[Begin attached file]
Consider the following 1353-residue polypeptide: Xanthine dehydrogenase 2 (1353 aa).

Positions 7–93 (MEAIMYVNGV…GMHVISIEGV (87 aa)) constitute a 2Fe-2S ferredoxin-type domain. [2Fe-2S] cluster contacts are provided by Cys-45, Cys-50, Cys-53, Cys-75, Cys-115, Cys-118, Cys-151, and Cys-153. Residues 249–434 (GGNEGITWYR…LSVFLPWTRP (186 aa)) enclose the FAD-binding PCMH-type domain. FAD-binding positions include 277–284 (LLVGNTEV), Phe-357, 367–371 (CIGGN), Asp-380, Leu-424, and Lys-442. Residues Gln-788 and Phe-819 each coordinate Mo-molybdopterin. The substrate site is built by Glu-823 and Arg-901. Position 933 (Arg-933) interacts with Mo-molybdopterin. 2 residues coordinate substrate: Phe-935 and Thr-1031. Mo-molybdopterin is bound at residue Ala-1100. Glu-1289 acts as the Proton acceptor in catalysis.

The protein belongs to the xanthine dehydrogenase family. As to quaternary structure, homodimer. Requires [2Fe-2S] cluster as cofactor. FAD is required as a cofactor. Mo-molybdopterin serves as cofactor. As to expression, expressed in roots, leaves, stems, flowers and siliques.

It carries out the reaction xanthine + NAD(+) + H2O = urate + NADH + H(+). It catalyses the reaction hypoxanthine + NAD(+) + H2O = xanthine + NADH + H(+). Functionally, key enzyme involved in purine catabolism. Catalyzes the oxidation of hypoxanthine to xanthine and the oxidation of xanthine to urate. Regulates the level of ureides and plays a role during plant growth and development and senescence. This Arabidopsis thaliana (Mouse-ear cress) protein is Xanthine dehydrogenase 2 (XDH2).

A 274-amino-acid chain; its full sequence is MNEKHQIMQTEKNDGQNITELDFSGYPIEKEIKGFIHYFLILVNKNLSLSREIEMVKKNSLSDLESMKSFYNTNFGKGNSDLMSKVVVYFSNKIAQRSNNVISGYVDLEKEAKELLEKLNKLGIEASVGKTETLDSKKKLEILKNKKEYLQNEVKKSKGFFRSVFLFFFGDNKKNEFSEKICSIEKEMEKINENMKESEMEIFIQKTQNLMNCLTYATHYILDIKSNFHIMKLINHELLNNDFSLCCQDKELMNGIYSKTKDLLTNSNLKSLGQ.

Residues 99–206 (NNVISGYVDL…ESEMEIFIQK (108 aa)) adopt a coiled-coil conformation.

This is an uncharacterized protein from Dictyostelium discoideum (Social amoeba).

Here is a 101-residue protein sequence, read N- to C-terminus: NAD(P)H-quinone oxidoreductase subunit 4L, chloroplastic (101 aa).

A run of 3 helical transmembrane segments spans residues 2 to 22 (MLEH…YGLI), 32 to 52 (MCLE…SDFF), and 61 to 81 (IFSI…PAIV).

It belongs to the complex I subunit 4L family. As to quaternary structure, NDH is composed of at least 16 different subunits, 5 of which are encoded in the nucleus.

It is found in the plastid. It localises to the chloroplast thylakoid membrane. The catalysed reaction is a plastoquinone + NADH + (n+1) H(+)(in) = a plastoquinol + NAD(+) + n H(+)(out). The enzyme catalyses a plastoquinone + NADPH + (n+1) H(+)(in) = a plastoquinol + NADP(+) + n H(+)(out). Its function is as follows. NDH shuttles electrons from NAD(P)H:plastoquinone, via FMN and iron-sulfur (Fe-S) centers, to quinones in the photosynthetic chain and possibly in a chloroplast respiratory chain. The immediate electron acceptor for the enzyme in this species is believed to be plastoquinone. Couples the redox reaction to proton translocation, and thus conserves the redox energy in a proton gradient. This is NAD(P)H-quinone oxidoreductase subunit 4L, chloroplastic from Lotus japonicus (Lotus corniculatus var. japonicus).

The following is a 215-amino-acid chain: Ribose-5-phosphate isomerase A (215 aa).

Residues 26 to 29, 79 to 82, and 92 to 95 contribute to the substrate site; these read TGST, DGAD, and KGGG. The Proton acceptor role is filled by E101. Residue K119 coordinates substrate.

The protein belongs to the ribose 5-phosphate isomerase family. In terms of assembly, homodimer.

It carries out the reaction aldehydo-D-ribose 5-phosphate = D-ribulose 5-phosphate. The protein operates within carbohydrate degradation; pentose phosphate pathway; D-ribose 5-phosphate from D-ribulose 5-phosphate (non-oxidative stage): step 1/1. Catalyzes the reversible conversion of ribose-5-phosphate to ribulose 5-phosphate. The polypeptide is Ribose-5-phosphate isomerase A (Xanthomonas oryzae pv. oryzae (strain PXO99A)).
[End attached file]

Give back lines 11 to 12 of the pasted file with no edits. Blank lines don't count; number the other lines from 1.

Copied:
It is found in the plastid. It localises to the chloroplast thylakoid membrane. The catalysed reaction is a plastoquinone + NADH + (n+1) H(+)(in) = a plastoquinol + NAD(+) + n H(+)(out). The enzyme catalyses a plastoquinone + NADPH + (n+1) H(+)(in) = a plastoquinol + NADP(+) + n H(+)(out). Its function is as follows. NDH shuttles electrons from NAD(P)H:plastoquinone, via FMN and iron-sulfur (Fe-S) centers, to quinones in the photosynthetic chain and possibly in a chloroplast respiratory chain. The immediate electron acceptor for the enzyme in this species is believed to be plastoquinone. Couples the redox reaction to proton translocation, and thus conserves the redox energy in a proton gradient. This is NAD(P)H-quinone oxidoreductase subunit 4L, chloroplastic from Lotus japonicus (Lotus corniculatus var. japonicus).

The following is a 215-amino-acid chain: Ribose-5-phosphate isomerase A (215 aa).